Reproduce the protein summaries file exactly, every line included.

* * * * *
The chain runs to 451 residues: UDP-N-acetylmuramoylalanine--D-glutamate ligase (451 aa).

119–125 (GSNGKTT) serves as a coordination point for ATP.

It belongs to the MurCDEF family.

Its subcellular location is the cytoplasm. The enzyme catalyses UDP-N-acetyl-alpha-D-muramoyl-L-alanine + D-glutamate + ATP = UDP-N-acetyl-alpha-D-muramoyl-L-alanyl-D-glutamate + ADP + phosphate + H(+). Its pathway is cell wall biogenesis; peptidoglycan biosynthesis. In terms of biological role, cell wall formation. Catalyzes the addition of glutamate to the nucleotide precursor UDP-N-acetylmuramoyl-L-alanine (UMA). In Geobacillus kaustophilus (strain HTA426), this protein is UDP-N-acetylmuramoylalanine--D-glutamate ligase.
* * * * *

The chain runs to 451 residues: UDP-N-acetylmuramoylalanine--D-glutamate ligase (451 aa).

119–125 (GSNGKTT) serves as a coordination point for ATP.

It belongs to the MurCDEF family.

Its subcellular location is the cytoplasm. The enzyme catalyses UDP-N-acetyl-alpha-D-muramoyl-L-alanine + D-glutamate + ATP = UDP-N-acetyl-alpha-D-muramoyl-L-alanyl-D-glutamate + ADP + phosphate + H(+). Its pathway is cell wall biogenesis; peptidoglycan biosynthesis. In terms of biological role, cell wall formation. Catalyzes the addition of glutamate to the nucleotide precursor UDP-N-acetylmuramoyl-L-alanine (UMA). In Geobacillus kaustophilus (strain HTA426), this protein is UDP-N-acetylmuramoylalanine--D-glutamate ligase.